Ferrari president Luca Di Montezemolo urges F1 cost-cutting
Last updated on .From the section Formula 1
Ferrari president Luca Di Montezemolo has urged Formula 1 to take immediate action to cut costs in the wake of the European financial crisis.
The teams are in negotiations about ways to keep a lid on spending but they have so far not reached a conclusion.
"The world economic situation and that of Europe is very serious and F1 cannot ignore the fact," he said.
"We cannot lose any more time. We need to tackle urgently, and with determination, the question of costs."
Di Montezemolo's statement comes at a time when the teams are negotiating a new contract with the commercial rights holder and governing body the FIA - the existing deal runs out at the end of this season.
Ferrari has already struck a deal with F1 commercial boss Bernie Ecclestone that is reputed to not only maintain its position as the team that receives most money from its contract with F1, but also increases the amount it is awarded.
Among the many topics up for discussion, the teams have been pushing to include a formal cost-control agreement into the official FIA sporting regulations.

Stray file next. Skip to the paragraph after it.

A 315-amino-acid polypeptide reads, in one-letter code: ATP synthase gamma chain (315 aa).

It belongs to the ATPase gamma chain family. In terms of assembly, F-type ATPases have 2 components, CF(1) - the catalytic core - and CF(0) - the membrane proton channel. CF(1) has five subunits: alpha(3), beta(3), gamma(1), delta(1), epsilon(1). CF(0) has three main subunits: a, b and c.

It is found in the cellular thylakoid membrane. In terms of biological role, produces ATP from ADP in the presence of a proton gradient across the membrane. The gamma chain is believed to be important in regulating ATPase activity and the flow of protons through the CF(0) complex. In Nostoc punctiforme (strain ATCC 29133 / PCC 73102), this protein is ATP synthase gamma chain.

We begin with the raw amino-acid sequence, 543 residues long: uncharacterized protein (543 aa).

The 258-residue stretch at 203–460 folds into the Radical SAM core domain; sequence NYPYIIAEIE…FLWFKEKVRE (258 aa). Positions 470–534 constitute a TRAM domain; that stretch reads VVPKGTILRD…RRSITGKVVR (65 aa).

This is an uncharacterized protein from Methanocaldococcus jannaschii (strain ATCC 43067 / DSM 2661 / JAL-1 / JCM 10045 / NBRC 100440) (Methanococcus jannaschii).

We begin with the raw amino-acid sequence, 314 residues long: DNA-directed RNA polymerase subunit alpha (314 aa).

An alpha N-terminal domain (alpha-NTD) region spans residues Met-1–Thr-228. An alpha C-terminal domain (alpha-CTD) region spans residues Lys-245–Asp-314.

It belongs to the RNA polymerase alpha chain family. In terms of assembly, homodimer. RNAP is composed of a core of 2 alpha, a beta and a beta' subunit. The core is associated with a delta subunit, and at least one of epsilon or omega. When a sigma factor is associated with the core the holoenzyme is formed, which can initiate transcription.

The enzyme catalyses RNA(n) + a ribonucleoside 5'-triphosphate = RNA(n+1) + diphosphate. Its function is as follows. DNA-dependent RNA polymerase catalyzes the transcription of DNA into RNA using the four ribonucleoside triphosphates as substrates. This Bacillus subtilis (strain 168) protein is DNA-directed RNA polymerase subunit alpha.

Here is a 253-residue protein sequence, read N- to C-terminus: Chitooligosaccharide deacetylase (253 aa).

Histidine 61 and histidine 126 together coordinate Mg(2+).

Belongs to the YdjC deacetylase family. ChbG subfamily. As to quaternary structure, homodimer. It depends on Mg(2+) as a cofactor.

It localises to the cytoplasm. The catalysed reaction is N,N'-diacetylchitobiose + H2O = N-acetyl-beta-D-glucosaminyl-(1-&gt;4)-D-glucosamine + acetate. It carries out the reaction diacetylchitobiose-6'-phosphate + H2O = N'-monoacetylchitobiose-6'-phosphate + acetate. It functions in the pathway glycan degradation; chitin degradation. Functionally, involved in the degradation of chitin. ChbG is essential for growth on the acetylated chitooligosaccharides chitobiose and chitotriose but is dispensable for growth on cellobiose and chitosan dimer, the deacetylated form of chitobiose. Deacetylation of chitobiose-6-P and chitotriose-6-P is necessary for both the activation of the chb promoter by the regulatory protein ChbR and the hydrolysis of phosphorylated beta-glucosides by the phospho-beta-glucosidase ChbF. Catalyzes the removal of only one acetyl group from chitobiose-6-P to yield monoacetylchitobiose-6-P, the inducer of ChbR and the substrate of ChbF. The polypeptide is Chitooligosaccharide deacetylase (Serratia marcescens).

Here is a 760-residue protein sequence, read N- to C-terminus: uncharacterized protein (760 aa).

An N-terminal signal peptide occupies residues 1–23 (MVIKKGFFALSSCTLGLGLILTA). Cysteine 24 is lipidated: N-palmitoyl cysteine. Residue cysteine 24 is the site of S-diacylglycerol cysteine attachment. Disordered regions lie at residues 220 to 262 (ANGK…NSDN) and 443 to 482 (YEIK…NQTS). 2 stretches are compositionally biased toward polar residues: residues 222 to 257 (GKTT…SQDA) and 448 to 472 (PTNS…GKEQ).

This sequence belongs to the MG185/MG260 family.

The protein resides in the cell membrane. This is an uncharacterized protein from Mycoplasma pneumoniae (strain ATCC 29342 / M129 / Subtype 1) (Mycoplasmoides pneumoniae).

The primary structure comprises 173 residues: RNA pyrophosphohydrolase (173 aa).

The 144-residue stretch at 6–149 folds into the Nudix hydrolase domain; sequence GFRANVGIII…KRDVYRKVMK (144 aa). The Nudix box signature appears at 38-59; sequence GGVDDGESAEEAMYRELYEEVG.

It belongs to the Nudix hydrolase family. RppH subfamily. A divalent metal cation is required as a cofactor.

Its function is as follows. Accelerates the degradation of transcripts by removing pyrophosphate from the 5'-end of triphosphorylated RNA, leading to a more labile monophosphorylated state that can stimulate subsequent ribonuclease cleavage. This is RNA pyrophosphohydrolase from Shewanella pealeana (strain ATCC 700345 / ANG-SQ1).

That follows the departure of Ferrari and Red Bull from the F1 teams' umbrella body Fota last year because of disagreements over its Resource Restriction Agreement. That came after claims that Red Bull were breaching it, something the team denies.
At the same time, there is concern in F1 at the decision to switch to a new type of engine in 2014. The private teams are worried they will not be able to afford them and there have been claims Ferrari are involved in attempts to ditch the engines and stick with the current 2.4-litre V8s. Ferrari deny this.
Di Montezemolo added: "Ferrari is in agreement with the FIA's position that drastic intervention is required.
"We are absolutely convinced that, as I have always said, the teams and the commercial rights holder must work together with the federation on this front.
"This is no longer the moment for getting bogged down in sterile discussions or the meanderings of engineers, usually only concerned in defending the interests of someone or other: the question has to be tackled at the highest level, without further delay."